Artist profile for Midnight Honey and Tommy Simmons, published - online radio station.
Secret Grace, Secret Society
By Jacqueline Adams on Sep 09, 2012 at 11:21 AM in Music News
Midnight Honey and a visit from the Green Fairy..
The Experience: I drove to a place on the East side called “Secret Society” to hear Midnight Honey perform. That’s really all I knew. A confusing little door next to an entirely different establishment opens to a scope of steep carpeted stairs and old dark pictures on the walls. The air thickens a bit with, well, “old”. I feel a bit like Alice, which makes it already fun, and I stomp my way vertical to the top. I take the five steps left to the tiny little bar room, and the air thickens substantially more. Not from “old” or smoke, but from spirits of all kinds. You feel watched and touched by more in the room than those you can see with your physical eyes, and the candlelight vigil for the Shriners and the seat of honor for the Green Fairy on the bar gratefully soothes you into another place and time. The unfriendly nature of the bartender was the only thing that reminded me where I was, and I quickly ordered my drink with the idea of taking it into the other room as soon as possible.
While I waited…and waited… I noticed an older gentleman seated at the bar to my right. 65 or so, white shirt, black tie, suspenders, pants and dress shoes, glasses and a stern, focused look. This character struck me as he stared into his glass of whiskey or bourbon, or whatever the hell has that caramel color. I got the impression that he came here because this was a time he was more comfortable in, and I felt like the presence of the rest of us was just an irritating reminder that he’d just as soon ignore.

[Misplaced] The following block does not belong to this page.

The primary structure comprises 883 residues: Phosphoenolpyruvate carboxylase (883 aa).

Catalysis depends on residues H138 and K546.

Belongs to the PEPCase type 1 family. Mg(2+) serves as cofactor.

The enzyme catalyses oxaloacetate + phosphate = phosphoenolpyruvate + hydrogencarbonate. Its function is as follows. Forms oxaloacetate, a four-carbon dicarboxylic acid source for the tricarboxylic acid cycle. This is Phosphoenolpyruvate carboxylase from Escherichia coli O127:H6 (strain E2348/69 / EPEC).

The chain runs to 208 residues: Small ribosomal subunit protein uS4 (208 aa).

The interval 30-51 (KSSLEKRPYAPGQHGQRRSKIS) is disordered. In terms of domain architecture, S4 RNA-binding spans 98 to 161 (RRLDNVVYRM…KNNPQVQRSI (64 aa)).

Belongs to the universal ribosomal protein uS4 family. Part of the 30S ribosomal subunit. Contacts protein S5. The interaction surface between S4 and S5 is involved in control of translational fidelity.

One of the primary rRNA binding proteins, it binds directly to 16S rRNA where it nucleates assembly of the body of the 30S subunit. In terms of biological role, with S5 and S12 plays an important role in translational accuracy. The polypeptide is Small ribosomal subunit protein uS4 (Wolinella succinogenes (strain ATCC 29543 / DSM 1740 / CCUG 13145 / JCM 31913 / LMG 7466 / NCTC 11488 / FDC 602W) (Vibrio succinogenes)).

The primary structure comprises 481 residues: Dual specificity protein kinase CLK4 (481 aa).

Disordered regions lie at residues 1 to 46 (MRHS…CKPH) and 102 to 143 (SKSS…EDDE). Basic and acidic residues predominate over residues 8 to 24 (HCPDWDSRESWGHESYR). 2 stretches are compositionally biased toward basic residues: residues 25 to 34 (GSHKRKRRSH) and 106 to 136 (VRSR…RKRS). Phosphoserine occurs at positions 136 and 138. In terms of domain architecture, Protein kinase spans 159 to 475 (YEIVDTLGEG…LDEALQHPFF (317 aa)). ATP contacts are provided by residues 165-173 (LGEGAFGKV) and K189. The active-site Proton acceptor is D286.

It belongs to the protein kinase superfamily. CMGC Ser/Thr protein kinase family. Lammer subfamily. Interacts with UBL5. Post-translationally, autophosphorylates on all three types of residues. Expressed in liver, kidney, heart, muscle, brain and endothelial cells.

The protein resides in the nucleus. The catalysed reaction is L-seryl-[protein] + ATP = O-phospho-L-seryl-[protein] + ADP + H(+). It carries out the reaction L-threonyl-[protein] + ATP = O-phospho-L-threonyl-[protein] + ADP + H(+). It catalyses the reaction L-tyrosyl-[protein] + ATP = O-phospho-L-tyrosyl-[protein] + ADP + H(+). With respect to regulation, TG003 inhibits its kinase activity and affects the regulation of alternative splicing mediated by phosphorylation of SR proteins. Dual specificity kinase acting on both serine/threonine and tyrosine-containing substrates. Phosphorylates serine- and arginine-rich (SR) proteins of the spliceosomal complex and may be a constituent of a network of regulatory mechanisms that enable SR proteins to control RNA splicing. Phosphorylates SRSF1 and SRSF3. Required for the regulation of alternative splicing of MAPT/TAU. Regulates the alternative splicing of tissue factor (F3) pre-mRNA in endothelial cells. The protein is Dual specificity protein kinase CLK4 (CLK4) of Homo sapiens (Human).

I took my drink from the bartender, sent a silent prayer that she hadn’t spit in it, and walked out of the bar down the hall to the stage room. Initially, I was not impressed. It looked like a middle school gym, with a few red curtains slapped on the wall that unfortunately drew more attention to, then away from the room’s sparse nature. A few high-top tables, and low tables and booths with folding chairs and votive candles along the perimeter. There was a lovely bar area, and a sound control platform opposite the stage. I parked at the booth closest to stage right, and directed my gaze to the young man on stage. I saw blond, jeans, white laces on shoes, and then I stopped seeing altogether, and only heard and felt. To be frank, I had no idea who this person was, nor had I initially any intention of writing about anyone or anything other than Midnight Honey tonight, but this entity on stage simply wouldn’t allow my apathy. I wanted to know his name. His sound is strong and filled with conviction and urgent emotion. I could compare him to several popular alternative artists, he’s that skilled, but I’d rather not, the originality of his vibe stands alone. He thankfully informs us his name is Tommy Simmons. A citizen of Seattle, Tommy has a smile that is warm and unassuming, and in between each song he conversationally invites the audience into his life with humor and sincerity. He begins to play his guitar again, a loving extension of himself, and his voice, like fog over stone, visibly gathers at his feet as they pump up and down insistently, his whole body creating and propelling a dream and a vow into all who hear it. When he is finished, Tommy, seemingly satiated for the time being, leaves the stage and joins the audience for Midnight Honey.